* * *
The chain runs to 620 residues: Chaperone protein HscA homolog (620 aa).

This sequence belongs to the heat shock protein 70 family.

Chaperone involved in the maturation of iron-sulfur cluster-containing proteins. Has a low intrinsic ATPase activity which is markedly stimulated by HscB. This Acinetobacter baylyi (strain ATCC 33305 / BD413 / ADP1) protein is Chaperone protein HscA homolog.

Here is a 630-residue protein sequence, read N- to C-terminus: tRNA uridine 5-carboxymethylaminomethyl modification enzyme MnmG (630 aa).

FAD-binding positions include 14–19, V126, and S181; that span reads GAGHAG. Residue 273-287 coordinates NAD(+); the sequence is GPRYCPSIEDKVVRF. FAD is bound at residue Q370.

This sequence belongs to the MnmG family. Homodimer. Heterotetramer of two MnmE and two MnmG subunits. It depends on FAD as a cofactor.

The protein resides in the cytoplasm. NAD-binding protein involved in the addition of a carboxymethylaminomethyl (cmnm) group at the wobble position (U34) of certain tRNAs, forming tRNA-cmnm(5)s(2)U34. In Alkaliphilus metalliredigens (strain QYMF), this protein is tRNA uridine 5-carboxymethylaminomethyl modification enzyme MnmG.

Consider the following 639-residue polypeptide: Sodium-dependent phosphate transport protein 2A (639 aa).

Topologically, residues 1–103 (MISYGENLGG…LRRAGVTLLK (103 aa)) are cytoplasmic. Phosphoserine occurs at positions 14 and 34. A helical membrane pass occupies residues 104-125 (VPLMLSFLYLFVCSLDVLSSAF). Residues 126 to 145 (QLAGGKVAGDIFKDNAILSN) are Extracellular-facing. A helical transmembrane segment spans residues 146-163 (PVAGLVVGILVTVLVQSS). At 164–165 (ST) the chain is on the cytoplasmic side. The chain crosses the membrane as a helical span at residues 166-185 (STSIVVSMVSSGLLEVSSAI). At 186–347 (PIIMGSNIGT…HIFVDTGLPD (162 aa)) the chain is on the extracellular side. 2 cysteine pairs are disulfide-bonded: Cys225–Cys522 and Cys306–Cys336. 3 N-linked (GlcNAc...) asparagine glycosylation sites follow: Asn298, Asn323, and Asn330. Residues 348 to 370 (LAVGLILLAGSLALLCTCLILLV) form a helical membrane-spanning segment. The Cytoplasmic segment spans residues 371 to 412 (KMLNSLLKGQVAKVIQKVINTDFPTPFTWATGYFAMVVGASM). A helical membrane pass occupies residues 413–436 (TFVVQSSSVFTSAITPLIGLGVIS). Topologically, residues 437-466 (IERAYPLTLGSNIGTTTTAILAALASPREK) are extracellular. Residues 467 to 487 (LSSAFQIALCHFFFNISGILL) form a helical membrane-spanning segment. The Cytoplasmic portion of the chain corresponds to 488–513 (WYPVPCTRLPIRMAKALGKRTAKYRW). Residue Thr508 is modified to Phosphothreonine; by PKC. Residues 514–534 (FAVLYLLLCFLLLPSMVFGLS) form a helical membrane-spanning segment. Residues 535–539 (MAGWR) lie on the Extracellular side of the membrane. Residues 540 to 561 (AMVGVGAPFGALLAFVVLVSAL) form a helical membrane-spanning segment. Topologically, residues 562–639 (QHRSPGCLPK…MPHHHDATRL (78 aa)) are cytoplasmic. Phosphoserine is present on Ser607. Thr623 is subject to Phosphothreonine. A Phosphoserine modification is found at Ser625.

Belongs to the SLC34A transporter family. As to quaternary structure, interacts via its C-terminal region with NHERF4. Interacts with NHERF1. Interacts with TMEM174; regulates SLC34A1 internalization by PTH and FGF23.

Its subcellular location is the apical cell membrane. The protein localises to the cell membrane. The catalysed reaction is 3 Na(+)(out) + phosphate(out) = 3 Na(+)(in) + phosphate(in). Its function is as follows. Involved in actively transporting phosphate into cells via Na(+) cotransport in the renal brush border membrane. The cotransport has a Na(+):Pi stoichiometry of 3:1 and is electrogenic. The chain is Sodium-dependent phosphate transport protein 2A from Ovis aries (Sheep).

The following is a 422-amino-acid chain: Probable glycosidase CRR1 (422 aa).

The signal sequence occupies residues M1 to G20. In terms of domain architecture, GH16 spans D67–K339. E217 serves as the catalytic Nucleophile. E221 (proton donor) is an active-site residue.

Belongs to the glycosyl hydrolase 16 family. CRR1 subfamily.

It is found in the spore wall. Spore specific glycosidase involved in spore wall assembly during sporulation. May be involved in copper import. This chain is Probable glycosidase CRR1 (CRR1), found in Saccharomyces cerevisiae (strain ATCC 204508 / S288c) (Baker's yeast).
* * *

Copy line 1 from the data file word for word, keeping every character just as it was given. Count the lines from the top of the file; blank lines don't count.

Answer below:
The chain runs to 620 residues: Chaperone protein HscA homolog (620 aa).